Indigo

Cloth as Vehicle of Malian Crisis

This large cotton boubou, well sewn, shows one of the designs that reflect the Malian crisis. The product comes from Douentza (located in the 5th region of Mali). The elements seen on the boubou illustrate the proliferation of the crisis. Each element is in the form of a hook and the two small dashes from top to bottom to show the continuation of the chain. The arrangement of the design forms a chain of problems.

The Blue Belt

Surajit Sarkar, Centre for Community Knowledge, Ambedkar University Delhi wrote The blue belt for the session on Day 2: Reading/Writing/Re-writing/Telling/Re-telling using prompts, 20 December 2019.

Reading ‘Recipes for Re-enchantment’ allowed a reinterpretation of my ‘Blue Canvas Belt’, which I bought last month after waiting for something like it since 2015.

Indigo: The Center of ‘Locality’

Similar in many other places in the world, natural dyeing in Taiwan disappeared when the synthetic dye was widely distributed. Taiwan underwent fast modernization during the Japanese colonial period (1895-1945) that was also when Taiwanese indigo dye production and dyeing went down the lane. As a massive amount of Japanese machine-printed textiles entered the Taiwanese market, local dyeing workshops quickly shut down or turned into dealer shops of ready-made textiles. Since then, Taiwan indigo industry, once prevailing, now only existed in the memory of the elders.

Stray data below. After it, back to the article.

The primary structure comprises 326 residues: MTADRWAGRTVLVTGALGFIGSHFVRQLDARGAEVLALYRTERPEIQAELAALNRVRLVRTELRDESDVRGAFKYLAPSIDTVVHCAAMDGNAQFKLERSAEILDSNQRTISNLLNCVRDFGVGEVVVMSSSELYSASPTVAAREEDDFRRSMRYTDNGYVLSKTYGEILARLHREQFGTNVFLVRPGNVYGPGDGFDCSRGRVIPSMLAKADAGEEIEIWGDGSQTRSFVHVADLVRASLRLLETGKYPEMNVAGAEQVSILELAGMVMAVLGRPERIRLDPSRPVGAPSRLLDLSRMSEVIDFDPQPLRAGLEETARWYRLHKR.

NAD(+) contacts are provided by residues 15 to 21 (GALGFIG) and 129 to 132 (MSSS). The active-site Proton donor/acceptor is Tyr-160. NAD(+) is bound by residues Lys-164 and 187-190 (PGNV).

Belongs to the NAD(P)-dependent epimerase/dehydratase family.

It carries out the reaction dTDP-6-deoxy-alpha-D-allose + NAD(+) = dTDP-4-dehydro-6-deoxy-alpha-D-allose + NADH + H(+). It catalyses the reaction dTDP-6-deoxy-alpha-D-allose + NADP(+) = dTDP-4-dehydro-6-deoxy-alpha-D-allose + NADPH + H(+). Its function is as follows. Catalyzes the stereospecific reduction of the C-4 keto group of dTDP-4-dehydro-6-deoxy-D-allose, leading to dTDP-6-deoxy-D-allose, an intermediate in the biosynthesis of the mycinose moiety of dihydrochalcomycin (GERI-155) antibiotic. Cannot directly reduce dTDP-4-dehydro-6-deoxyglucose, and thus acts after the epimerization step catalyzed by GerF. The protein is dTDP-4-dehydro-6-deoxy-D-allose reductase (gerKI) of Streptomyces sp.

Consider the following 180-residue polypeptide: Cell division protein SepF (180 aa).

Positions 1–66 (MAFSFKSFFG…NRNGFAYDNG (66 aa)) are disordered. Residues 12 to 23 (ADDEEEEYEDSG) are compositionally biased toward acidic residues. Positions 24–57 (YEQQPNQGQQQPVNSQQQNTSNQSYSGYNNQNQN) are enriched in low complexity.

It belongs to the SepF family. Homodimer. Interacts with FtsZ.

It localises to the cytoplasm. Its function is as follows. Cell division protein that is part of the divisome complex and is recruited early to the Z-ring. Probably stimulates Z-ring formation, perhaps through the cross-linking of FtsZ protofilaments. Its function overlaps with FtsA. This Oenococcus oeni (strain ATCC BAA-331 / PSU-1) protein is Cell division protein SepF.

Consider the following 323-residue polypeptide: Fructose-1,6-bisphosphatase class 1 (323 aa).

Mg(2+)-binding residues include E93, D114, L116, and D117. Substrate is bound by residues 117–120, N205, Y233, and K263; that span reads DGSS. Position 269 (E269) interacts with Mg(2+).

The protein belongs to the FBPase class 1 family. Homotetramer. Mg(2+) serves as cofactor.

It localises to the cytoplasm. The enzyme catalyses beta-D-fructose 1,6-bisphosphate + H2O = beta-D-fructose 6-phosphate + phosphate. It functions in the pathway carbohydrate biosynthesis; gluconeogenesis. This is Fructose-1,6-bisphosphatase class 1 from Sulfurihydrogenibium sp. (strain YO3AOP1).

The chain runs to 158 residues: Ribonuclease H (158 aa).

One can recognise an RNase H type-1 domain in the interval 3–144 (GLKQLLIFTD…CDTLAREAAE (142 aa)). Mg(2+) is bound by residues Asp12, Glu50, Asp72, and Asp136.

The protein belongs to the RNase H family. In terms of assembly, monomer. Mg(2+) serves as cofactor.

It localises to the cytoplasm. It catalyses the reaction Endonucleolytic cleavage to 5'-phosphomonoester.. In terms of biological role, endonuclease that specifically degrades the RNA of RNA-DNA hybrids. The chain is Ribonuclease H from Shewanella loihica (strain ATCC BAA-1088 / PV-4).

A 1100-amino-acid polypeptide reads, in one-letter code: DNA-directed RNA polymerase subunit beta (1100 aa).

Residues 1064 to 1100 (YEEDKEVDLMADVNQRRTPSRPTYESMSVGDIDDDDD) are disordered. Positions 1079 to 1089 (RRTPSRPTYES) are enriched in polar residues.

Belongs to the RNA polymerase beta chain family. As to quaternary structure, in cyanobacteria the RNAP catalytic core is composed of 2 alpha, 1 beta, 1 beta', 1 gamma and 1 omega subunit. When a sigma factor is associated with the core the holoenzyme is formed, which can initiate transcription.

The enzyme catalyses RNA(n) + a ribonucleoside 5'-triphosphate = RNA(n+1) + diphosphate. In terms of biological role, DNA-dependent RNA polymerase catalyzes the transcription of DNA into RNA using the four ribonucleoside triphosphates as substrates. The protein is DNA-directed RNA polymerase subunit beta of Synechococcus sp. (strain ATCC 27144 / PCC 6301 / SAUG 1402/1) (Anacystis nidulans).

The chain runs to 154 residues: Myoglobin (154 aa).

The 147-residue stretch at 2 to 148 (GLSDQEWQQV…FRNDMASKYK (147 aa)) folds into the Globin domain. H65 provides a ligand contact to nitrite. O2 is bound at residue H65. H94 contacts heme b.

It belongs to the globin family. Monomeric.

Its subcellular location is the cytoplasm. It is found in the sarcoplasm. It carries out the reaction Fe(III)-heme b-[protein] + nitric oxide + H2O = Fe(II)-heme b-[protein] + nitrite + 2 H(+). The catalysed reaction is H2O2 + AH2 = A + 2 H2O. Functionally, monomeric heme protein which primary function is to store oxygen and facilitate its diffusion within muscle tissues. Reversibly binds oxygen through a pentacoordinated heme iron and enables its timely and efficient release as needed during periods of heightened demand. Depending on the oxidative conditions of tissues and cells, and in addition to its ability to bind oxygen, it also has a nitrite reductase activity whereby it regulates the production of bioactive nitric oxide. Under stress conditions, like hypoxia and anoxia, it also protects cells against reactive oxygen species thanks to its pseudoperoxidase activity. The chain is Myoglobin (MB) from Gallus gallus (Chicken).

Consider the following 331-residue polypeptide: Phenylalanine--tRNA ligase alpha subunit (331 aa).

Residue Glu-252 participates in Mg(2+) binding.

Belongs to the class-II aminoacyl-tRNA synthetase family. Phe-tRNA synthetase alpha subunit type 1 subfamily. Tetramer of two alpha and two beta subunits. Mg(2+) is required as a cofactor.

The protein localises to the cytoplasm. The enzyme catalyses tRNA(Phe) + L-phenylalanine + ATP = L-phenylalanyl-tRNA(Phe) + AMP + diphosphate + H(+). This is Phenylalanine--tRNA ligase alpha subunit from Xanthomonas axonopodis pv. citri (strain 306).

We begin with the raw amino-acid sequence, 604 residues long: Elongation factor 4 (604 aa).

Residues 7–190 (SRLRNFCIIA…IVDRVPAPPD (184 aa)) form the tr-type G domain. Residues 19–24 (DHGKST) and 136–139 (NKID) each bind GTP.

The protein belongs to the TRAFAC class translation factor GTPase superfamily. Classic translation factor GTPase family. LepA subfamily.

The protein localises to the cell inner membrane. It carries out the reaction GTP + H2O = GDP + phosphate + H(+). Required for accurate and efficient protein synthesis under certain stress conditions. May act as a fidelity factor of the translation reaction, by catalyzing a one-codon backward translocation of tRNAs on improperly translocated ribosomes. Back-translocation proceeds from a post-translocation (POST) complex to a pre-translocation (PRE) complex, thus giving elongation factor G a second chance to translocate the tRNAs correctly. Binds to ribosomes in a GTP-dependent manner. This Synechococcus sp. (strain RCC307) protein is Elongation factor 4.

Indigo as Pedagogy

Starting 2012, the TNUA Centre for Traditional Arts (CTA) initiated a series of field courses, including indigenous boat making, bark cloth making, banana fiber crafts, ritual parades etc.; the course of ‘Natural Dyeing’ was one of them. These courses aimed to bring students out of the classroom to learn from the soil and different people who give life to traditional arts, and to learn how traditional arts are related to the society and their generation. The 2013 course of ‘Natural Dyeing’, conducted with many partners, was divided into three main stages.

To Image Blue Through Making: Preparation Vat of Indigo in School

Many of us may have seen or bought indigo products from market. Seldom do we have the privilege to explore the beauty and hardship of a craftsmanship, know the process and knowledge of it from school. For the semester of Spring 2019, there is a course "Blue Across Boarders", which provided students a brief understanding of indigo, from plants, process of making indigo dye to dyeing, also provided them a chance to witness the process and experimented with dyeing by themselves in school. 

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